Transportaion Inspiration

There are certain things that are intrinsic to every story, regardless of genre. One of those, is transportation. How do your characters get from one place to another? Do they walk? Perhaps they are amorphous blob creatures that simply will themselves from place to place.

Regardless of how they move, there are limits to what any character, creature, or object can traverse in any given time. It can shatter the careful illusion of a story to say that the heroes walked 100 miles in a single day. For the average person, even if they didn’t stop to eat, drink, relieve themselves, or sleep…they still couldn’t make 100 miles in 24hours. (If you’re on a world where there are more than 24 hours, well… there are still limits to human endurance)

With that in mind, I made a bit of a table to help me. As I found I was re-researching this for every single story I wrote, and none of it seemed to be all in one location. Now, I know there are other methods of transportation that I don’t have here, and maybe I’ll add to this over time, but I think this covers some of the most basic methods.

Type – km/h – mph – km/day – approx. km/day2 – mile/day – approx. mile/day2 – Duration

Walk – 5.0km/h – 3.1mph – 40-60km – 50km – 25-37 miles – 31 miles – n/a

Brisk walk – 6.5km/h – 4.0mph – 52-78km4 – 57.5km – 32-48 miles4 – 35.5 miles – 1-2 hr.

Jogging – 13-16km/h – 8-10mph – 104-192km4 – 78.5km – 64-120 miles4 – 48.7 miles – 30-60 min.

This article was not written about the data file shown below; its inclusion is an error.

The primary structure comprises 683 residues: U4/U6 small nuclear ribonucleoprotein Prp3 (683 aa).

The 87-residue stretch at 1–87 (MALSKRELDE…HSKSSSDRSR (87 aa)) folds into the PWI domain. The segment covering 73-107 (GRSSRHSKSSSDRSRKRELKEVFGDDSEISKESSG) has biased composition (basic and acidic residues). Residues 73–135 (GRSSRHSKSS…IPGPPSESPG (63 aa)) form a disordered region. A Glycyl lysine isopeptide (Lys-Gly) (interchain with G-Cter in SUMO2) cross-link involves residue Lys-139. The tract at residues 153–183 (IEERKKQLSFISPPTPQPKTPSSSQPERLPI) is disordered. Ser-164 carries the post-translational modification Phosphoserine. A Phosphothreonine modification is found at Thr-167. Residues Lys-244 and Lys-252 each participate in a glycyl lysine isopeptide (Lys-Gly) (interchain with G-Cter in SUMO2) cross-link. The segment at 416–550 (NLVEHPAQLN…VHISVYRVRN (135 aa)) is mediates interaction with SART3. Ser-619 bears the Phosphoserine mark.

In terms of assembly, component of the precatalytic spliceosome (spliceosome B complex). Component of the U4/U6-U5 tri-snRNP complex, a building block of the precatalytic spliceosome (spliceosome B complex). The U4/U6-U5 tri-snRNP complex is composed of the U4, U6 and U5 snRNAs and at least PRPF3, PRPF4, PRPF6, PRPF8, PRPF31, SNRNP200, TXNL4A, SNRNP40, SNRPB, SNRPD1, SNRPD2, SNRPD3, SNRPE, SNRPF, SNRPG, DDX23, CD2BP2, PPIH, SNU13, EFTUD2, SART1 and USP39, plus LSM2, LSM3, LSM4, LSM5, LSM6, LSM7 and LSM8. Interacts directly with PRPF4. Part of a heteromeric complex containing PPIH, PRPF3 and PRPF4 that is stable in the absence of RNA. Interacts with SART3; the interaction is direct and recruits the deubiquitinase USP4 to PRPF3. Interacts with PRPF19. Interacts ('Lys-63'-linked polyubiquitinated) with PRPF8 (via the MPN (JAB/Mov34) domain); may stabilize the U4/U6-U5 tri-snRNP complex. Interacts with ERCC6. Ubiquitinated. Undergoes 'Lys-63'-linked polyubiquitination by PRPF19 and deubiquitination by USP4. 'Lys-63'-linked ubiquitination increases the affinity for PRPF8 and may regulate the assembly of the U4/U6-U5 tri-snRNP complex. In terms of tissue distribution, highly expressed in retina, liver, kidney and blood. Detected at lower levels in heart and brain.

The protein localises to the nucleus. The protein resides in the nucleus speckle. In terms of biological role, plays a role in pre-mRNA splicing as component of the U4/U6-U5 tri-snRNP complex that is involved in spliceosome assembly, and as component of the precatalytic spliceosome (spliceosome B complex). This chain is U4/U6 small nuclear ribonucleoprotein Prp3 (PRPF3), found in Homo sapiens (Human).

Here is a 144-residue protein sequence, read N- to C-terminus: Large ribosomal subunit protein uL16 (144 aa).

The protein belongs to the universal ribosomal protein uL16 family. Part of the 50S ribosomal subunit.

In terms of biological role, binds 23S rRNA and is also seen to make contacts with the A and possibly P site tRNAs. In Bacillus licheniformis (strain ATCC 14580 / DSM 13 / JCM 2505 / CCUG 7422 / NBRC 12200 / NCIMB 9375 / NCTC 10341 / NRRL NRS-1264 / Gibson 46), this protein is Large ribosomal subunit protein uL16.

Run/Spring – 16-24km/h – 10-15mph – 128-288km4 – 79.7km – 80-180 miles4 – 48.6 miles – 15-30 min.

Horse, walking – 6.4km/h – 4.0mph – 51-77km – 64km3 – 32-48 miles – 40 miles3 – n/a

Horse, trotting – 13.0km/h – 8.0mph – 104-156km4 – 97km – 64-96 miles4 – 60 miles – n/a1

Horse, canter – 16-27km/h – 10-17mph – 128-324km4 – 107km – 80-204 miles4 – 66.4 miles – 5-10 min.

Horse, gallop – 40-48km/h – 25-30mph – 320-576km4 – 123km – 200-360 miles4 – 76.3 miles -2-5 min.

Motorboat – 35-45km/h – 22-28mph – 280-540km – 405km – 176-336 miles – 253 miles – n/a5

Sailboat – 9.2km/h – 5.7mph – 73-110km – 91.7km – 45-68 miles – 56.8 miles – n/a5

Trireme – 11-16km/h – 7-10mph – 88-192km – 137.5km – 56-120 miles – 86.48 miles – n/a5

1 Trotting is a nice, easy pace for a horse, but the quick up-down movement will quickly tire a rider out. For realism, assume a hard day of travel is half trotting, half walking.

2 The average distance per day accounts for the max durations of increased speeds. It is calculated by assuming the person/horse requires an hour of rest (i.e., regular walking) between each spurt of speed. Any person/horse would be extremely tired at the end of a day like that and would be unlikely to be able to repeat the pattern the following day.

3 A horse that is heavily laden or pulling any sort of load (like a wagon, cart, carriage, etc.) cannot go faster than a walk for any significant distance.

4 These numbers are for informational purposes only. They are the distances if the increased speed could be maintained indefinitely.

5 Boats do not tire, but the people sailing them do. If the crew is large enough, they can man the boat in shifts and double the distance travelled every day (while they sail at night). Otherwise the boat must find somewhere to drop anchor or dock every evening.

Here is a link to a pretty image version of the above chart. Unfortunately it didn’t seem to want to fit very nicely on the page.

While these are the numbers I personally use, please note that there is some wiggle room. They are based off of averages, and in some cases are converted from and to various different formats (i.e., all boat speeds are converted from ‘knots’), which can result in some discrepancies. Assume a reasonable level of health for individuals travelling at these speeds. Somebody in peak physical fitness could probably travel faster/further, while somebody that is overweight/out of shape would not be able to travel that fast/far. Use these numbers as a starting place.

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